Homily for the 28th Sunday in Ordinary Time, Year A 2014

Homily for the 28th Sunday in Ordinary Time, Year A 2014

Jesus’ addition of the last section to the wedding feast parable can be very disturbing, and is only found in Matthew. Luke has a version without it. I want to start with it today.

In the beginning of the Christ’s parable some were called to the feast but chose not to come.  This traditionally in Christian terms has been applied to the Jewish people who were the chosen and were friends of God, but did not accept the invitation  to come to the feast of the kingdom that Jesus preached about. So the King called everyone else and invited everyone. Traditionally that has been all Gentiles. And notice there was no distinction between the good who were invited and the bad. All were invited to come clothed in their best wedding garments to show respect to the king’s son. In fact there was historical precedence  that Kings would give banquets for all and would provide clothing for those unable to afford it.

But then we have the last section of Jesus’ parable. The King now turns to be a judge.  The King host sees one person who has come in but has not shown respect by wearing the wedding garment. He was there to eat the food and enjoy the party, perhaps, but flaunted the rules of dress which would show disrespect to the King.

The question often asked is what the wedding garment is or means. Most seem to think that it means repentance. When we become Christians we are baptized, but if we come to the sacrament without true repentance and are not sorry for our sins, then we are not showing respect and will be judged and cast out. Coming into the kingdom, Jesus says, may be free, but there are conditions that are attached to it. We must continue to be clothed and not just accept Christianity on our own terms. It is God the King who provides the invitation and the terms. And it is God the King alone who will judge through Jesus.

Some people seem to think that if they are baptized they are saved. Period. But Jesus indicates here that there will still be a final judgment, and that we will be judged on whether we have continued to wear the wedding garment, continued to follow the obligations of that invitation.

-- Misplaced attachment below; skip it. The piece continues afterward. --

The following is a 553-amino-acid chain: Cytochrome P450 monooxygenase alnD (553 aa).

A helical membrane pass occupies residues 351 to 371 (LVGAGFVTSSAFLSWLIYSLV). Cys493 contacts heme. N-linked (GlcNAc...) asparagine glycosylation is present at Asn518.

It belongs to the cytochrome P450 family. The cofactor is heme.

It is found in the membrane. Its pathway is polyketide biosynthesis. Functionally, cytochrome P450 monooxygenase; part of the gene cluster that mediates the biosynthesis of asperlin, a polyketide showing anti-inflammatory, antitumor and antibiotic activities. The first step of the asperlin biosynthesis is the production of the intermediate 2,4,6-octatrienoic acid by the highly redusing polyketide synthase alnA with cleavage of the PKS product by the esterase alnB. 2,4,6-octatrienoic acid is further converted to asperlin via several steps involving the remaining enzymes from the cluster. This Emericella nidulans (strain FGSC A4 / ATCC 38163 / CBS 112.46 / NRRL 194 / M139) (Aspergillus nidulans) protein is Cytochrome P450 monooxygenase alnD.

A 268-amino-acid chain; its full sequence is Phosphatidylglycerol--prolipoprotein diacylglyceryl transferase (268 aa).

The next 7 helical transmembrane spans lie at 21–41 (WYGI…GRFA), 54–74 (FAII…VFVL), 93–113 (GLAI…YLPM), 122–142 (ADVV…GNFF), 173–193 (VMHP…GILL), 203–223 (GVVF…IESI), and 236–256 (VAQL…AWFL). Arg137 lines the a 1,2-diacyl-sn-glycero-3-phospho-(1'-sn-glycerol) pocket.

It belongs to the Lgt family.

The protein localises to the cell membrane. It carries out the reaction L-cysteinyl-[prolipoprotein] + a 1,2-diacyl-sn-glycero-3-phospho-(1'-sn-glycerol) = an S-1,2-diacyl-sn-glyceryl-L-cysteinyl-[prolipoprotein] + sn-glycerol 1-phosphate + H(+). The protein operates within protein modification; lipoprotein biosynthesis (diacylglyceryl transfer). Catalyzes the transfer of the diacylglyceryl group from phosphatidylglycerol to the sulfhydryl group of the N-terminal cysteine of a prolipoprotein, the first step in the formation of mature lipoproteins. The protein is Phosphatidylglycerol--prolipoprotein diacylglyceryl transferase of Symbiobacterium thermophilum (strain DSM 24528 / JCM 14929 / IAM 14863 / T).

I am sure that Jesus is not talking about all the minor rules and even major rules that churches have established, but is talking about true repentance and belief in God, and how we have respected that belief. Have we acted in a way that paid respect to the generous invitation we were given and the grace that came from Jesus’ death and resurrection.

So, a parable like this, still causes us to think, causes us to consider why we are sitting here in our somewhat comfortable pews, and whether we have coming truly wearing the garment of humility, repentance and faith. Many are called but few are chosen, can be very sobering words for us.

We can see how Paul put this into practice today when he talks about the balance in his life: he has experienced being poor and experienced being rich, of being well-fed, and being hungry.  He knows what the extremes are, but the Christian needs to balance all these things in order to live his life at the Christian banquet and to keep the proper perspective.

And, in the end, that banquet, that wedding feast of the parable, will be so wonderful Isaiah tells us. The passage we read today is so beautiful that i want to quote it again: The Lord of hosts will make for all people a feast of rich food, a feast of well-aged wines, of rich food filled with marrow, of well-aged wines strained clear…. he will swallow up death forever. Then the  Lord will wipe away all the tears from all faces.” This is our faith. As we start to come to the conclusion of our church year, our readings will focus more and more on the second coming – that time when the kingdom here on earth begun will be made complete, but when there will also be a judgment made. Both of those contrasting images will be presented over the last weeks of the year.

It seems to me that Catholics, although we profess belief each week in the Creed to the “resurrection of the dead and the life of the world to come”, we don’t often have it in the forefront of our thinking as do many Protestant sects. Each year the Church re-introduces it, so that we can have a complete vision of God’s salvation for us, God’s plan for us and the conclusion of that plan. It should be something, though, that we look forward to if we are living our lives wearing the garment. Let us conducer these things this week, but as we say after the Our Father each week, let us live in “joyful hope” and without anxiety, living in moderation in all things, and trusting that we will be the guests in the kingdom Gd has prepared for us.

This is the Good News that should push us forward this week to more faith, hope and love.

Bishop Ron Stephens

Pastor of St. Andrew’s Parish in Warrenton, VA

The Catholic Apostolic Church in North America (CACINA)

[You can purchase a complete Cycle A of Bishop Ron’s homilies, 75 of them, from amazon.com for $9.99 – “Teaching the Church Year”]

Advertisements

Tags: , , ,

Leave a Reply

Fill in your details below or click an icon to log in:

WordPress.com Logo

You are commenting using your WordPress.com account. Log Out / Change )

Twitter picture

You are commenting using your Twitter account. Log Out / Change )

Facebook photo

You are commenting using your Facebook account. Log Out / Change )

Google+ photo

You are commenting using your Google+ account. Log Out / Change )

Connecting to %s


%d bloggers like this: